For the last 16 years M For Montreal has made it their mission to show the rest of the world first-hand why Montreal is a world class hub for arts and culture. And for their 17th edition, the four-day festival/conference hybrid raised the stakes once again with a concentrated effort to make the entire city of music lovers feel included in the action through their MARATHON programming. From Nov. 16 to 19 at multiple venues around Montreal, more than 100 artists performed for music fans and international music industry delegates alike.
Everyone from music publishers, managers, supervisors, publicists, promoters, and even super cool members of the media (cough*cough) descended on the city to experience a wide variety of music programming. With more panels, breakout sessions, showcases, and afterparties than any one person could reasonably handle, participants were able to experience first-hand what makes Montreal so damn cool while also discussing important topics affecting everyone in the music industry worldwide.
Starting off in a decidedly thoughtful way, delegates were invited to participate in a roundtable discussion about mental health. “It’s hard and it sucks but we also have the best job in the world,” Royal Mountain Records CEO Menno Versteeg said to a full room of delegates during the session, acknowledging that the thankless slog of keeping things moving from within can weigh heavy on even the most stable artists. From rigorous touring schedules to maintaining a “healthy” social media presence, there are a lot of pressures put on artists and the music industry is yet to catch up to the sports world when it comes to treating musicians with the same level of compassion as athletes. There are however record labels like Royal Mountain who are leading the charge by actively building mental health budgets into each of their artist’s album cycles, offering modest honorariums for musicians to put toward anything they feel will improve their mental state.
Later that afternoon, delegates were invited to a bowling alley in the city’s east end where everyone was treated to performances by Lisa Leblanc, Marilyn Leonard, and Thaïs. It was a surreal but a welcome spectacle that was only made better by a smorgasbord of greasy smoked meat sandwiches — a Montreal staple! If you haven’t been to the city before, a visit to Schwartz’s Deli on St. Laurent is a right of passage. Just be prepared to wait at least an hour in a lineup.
Over the course of the festival’s four days we tried to see as many artists and panels as we could without burning out — after all, mental health was top of mind. These are the highlights of our time on the ground.
It seems nowadays with the current musical climate giving rise to artists like Billie Eilish and Olivia Rodrigo that a record label isn’t complete without a budding pop clone, but Dee Holt (stylized dee holt) isn’t just Nettwerk Records’ answer to the the latest craze; this 18-year-old talent has enough charisma and personality to make her a star all unto herself. In less than a year, the Montreal-based alt-pop singer has amassed millions of streams on singles alone. Sticking to the hits, Holt and her band effortlessly broke into her impossibly catchy track “Picture,” followed by a heartfelt acoustic number, and her most recent single, “Sober,” making it clear that she’s got an intoxicating ride ahead of her. Did we mention this was her first live performance??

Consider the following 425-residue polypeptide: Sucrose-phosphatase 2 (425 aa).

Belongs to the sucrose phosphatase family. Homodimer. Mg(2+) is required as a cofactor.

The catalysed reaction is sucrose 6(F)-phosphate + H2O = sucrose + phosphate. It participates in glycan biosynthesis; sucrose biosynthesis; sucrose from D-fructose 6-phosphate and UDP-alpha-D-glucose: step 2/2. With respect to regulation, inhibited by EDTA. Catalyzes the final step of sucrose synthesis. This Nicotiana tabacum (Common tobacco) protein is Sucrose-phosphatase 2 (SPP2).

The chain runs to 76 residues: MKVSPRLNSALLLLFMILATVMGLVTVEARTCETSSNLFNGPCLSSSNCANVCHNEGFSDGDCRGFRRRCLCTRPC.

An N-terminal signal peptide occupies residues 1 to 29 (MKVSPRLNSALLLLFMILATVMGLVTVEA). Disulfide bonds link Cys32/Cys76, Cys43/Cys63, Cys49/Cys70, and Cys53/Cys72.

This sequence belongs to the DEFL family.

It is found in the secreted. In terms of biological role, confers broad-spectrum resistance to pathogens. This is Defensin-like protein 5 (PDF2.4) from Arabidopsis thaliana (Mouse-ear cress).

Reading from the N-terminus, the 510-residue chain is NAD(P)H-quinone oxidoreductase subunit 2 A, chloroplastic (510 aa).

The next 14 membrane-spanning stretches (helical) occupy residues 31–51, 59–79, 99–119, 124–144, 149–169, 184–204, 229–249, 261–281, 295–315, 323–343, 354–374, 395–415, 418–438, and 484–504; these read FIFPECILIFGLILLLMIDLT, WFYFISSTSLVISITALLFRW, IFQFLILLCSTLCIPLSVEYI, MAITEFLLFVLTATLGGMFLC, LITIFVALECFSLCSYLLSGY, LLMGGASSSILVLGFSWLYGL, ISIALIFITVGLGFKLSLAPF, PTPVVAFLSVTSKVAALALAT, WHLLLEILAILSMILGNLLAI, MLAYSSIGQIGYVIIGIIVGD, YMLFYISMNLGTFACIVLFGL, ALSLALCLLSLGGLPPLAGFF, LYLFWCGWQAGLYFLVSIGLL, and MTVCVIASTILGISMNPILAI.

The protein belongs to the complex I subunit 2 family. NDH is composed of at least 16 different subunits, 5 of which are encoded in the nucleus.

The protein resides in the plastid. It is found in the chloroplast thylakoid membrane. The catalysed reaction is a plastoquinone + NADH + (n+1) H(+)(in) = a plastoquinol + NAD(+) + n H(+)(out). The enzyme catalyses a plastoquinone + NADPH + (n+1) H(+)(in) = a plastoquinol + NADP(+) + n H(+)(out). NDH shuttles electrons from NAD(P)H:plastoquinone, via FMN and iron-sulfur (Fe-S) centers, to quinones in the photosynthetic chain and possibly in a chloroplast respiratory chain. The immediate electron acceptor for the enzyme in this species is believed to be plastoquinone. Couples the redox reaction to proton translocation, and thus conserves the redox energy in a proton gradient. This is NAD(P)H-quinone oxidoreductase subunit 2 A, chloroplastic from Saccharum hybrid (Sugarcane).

We fell in love with Fernie last summer when we premiered his music video for “New Beginnings,” a groovy R&B track promoting self-love and the idea that it’s cool to think and live outside the box. This is exactly the trajectory the rising star has been on ever since, and his performance at Le Belmont during M For Montreal felt like watching all of his hard work pop like a bottle of champagne on New Years Eve. His emotive voice and charismatic stage presence was enough to give us chills that left the hair on our arms standing up. There was also a lot of talk about a special guest joining Fernie that evening, but when none other than Patrick Watson walked on stage and sat behind the piano to accompany him on his brand new yet-to-be-titled single, the entire set instantly became something unforgettable and anyone who was lucky enough to be there knew it.
A rare opportunity to hear the voice behind an iconic and celebrated record label, delegates were treated to an exclusive panel wherein Sub Pop’s CEO, Megan Jasper, was interviewed by KEXP’s revered on-air personality, Cheryl Waters. The hour-long keynote played out like a podcast, offering a conversational peak into the history of Sub Pop and how Jasper grew into her position from stuffing envelopes in her twenties to running the company today alongside its two founders, Bruce Pavitt and Jonathan Poneman. Fuelled by the obvious friendship that the two Seattle-based colleagues had, Waters’ line of questioning was insightful and compassionate as she walked the audience through topics such as how the label has shifted its focus to align with its growth and how they have navigated things such as equal representation and ageism within the industry. Jasper came up with the Sub Pop greats including Dinosaur Jr, Mudhoney, and Nirvana but the label has evolved to be so much more than a beacon of Seattle’s grunge past, and to hear the companies’ ethos spelled out by someone on the inside like Jasper was inspirational to say the least.